A wave of innovation sweeping the sweet bakery market includes a revival of old classics, the rise of the individual portion, and new dining occasions to enjoy them. Rosie Birkett examines how suppliers are making the most of the sweet-toothed consumer
You'd have had to have had your face buried in a blancmange for the past couple of years not to notice that the world of sweet bakery has stepped up a gear. From style sections to catering catalogues, we've seen cupcakes, macaroons and whoopie pies taking their share of the limelight, and have felt a buzz around high-profile pâtissiers like Pierre Herme and Claire Clark opening up shop in London.
While these specialist, high-end trends are turning consumer heads, not every operator has the resources for their own speciality pastry chef or baker. But luckily products such as mixes, ready-made, part-baked and from-frozen options are supplying operators with increased innovation to help capture a sweet-toothed audience.
So what are the hottest trends? For Parry Hughes-Morgan, managing director of the Handmade Cake Company, the shift towards individual cakes, triggered by the cupcake revival of the past couple of years, is still the most significant development.
"The move has been into individual, smaller cakes, famously cupcakes, but anything that comes as an individual cake," he says. "The other one is flow-wrapped products. It's the same phenomenon of individual portions, so there's less wastage, less personal involvement from the operator and it's more convenient. People want things made easy for them. Individualising things makes it easier without cheapening it, and this is where the interest is coming from."
Hughes-Morgan cites the influence of the USA and reveals that in January he'll be selling whoopie pies (individual cakes that are a cross between a meringue, a sponge and a biscuit, with a sweet filling). "Whoopies started in America and came from the Amish community, who liked them because they were easy to pack in a lunchbox and take to the fields - so they have this nice story attached to them. Will they last as long as cupcakes? No; I think they have about one to two years of life [in the UK] because unlike cupcakes they don't have that childhood connection."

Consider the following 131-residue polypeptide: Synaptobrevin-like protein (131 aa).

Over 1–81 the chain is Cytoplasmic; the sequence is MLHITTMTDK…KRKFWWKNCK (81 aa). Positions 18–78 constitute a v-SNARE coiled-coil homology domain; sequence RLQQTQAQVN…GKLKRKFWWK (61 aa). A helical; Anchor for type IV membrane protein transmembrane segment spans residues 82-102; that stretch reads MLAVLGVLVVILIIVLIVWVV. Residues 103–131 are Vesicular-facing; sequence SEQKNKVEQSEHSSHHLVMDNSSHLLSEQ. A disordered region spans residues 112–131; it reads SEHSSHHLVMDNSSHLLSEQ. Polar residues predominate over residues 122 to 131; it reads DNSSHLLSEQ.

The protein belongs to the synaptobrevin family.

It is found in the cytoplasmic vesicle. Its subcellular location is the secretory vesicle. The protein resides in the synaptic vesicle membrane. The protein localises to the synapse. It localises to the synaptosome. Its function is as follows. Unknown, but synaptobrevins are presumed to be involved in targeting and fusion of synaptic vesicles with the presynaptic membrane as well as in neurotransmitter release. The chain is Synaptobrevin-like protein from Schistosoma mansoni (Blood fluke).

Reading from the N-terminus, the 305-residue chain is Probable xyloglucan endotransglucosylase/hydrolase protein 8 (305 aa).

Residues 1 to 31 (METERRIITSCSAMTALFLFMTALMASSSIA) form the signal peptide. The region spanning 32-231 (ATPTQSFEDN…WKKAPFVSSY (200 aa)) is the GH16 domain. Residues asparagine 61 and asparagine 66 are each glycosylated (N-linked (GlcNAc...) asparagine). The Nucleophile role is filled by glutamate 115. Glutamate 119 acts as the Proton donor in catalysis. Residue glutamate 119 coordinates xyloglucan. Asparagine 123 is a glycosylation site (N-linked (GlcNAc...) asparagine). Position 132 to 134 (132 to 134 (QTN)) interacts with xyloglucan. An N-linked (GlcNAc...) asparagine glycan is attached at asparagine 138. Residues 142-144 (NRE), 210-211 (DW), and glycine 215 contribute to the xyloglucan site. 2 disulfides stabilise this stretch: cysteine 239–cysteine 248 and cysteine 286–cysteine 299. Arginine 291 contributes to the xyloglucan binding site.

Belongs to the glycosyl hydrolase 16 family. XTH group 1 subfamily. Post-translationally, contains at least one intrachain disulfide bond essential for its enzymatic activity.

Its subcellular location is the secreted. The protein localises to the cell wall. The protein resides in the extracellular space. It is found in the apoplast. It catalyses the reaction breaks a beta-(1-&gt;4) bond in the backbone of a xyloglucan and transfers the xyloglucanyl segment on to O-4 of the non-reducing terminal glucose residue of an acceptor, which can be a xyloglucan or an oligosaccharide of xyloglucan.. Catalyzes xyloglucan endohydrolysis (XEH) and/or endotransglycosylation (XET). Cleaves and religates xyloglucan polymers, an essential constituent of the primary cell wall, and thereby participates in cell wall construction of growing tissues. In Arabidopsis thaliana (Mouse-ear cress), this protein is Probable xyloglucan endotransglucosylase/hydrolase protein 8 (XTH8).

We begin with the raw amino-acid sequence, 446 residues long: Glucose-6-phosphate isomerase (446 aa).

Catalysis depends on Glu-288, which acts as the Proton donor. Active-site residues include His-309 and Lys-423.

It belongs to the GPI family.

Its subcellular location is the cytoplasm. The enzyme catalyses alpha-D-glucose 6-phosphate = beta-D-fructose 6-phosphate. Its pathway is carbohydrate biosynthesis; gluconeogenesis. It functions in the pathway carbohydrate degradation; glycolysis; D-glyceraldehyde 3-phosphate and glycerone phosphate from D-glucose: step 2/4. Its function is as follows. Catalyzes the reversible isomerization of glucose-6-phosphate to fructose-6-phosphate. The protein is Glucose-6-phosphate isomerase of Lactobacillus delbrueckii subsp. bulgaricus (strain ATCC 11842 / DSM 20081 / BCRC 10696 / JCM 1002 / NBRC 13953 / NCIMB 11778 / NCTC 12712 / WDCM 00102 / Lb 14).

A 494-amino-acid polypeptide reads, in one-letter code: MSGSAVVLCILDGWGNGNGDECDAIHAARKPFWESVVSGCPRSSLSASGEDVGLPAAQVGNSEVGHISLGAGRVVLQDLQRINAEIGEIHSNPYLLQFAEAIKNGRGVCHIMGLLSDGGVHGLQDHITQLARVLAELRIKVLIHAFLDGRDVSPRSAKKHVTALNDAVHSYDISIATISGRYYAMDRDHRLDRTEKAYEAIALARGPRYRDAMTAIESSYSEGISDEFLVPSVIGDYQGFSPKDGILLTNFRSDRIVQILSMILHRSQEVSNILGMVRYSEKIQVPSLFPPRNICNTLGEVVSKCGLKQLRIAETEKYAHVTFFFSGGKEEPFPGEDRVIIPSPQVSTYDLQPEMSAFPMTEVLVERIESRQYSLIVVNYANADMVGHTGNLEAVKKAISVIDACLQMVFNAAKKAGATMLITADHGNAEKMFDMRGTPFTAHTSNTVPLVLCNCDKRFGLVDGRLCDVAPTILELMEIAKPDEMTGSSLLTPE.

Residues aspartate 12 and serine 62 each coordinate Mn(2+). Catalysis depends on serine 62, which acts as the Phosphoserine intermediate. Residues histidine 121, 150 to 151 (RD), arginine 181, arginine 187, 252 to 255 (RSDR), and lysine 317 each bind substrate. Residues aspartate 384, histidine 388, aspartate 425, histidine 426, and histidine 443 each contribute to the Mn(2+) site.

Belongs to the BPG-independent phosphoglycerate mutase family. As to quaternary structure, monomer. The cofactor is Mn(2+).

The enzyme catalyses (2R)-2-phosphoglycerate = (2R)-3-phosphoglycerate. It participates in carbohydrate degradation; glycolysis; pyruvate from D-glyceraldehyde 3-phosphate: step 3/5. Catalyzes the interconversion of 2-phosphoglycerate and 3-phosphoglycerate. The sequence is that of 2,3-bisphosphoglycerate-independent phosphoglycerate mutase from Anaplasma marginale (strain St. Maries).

The visual appeal of small, individually-iced cakes is also key, and the trend is towards colourful sweet goods. "People want colour. There's a move towards bright icing, white chocolate and yogurt toppings. Our best-sellers are cupcakes iced with yellow, pink and purple," says Hughes-Morgan.
It would indeed seem that we are looking to the USA for inspiration, with even French brand Delice de France launching a range of whoopie pies earlier this year.
Staying on the theme of colour, Macphie has launched a "red velvet" cake and muffin mix designed to engage with this latest consumer trend. The vampy red cakes have a subtle chocolate flavour and moist crumb, often offset by bright frosting. "Red velvet is new and exciting," says Machphie's Jania Boyd, "and is ideal for making eye-catching muffins, cupcakes, whoopie pies and celebration cakes."
Bakehouse's Kate Raison says consumers are looking for affordable luxury. "Bakehouse's consumer research has revealed that there is demand for indulgent pastries, such as those found in high-end pâtisseries and bakeries, but at an affordable price," she says. She explains the appeal of the brand's Patisse range. "As the majority of caterers do not have the specialist pâtisserie skills, time or resources in-house to produce such products, Bakehouse offers Patisse - a range of fully baked pastries that are supplied frozen, featuring handcrafted shapes, vibrant fruit fillings and whole fruit toppings. The range is proving popular with coffee shops and hotels to add value to the coffee and breakfast menus."
John McKears of pastry supplier Jus-Rol Professional agrees that affordability is key, and predicts that value for money will remain an important part of sweet bakery. "Value for money is essential to making your baked goods offering a success," he says. "Now more than ever customers need to feel that the price they're paying is worth it. Value can be achieved by reviewing the quality of your baked goods; for instance, freshly-made products using local ingredients will always have high appeal and give an upmarket feel, and therefore justify a premium price."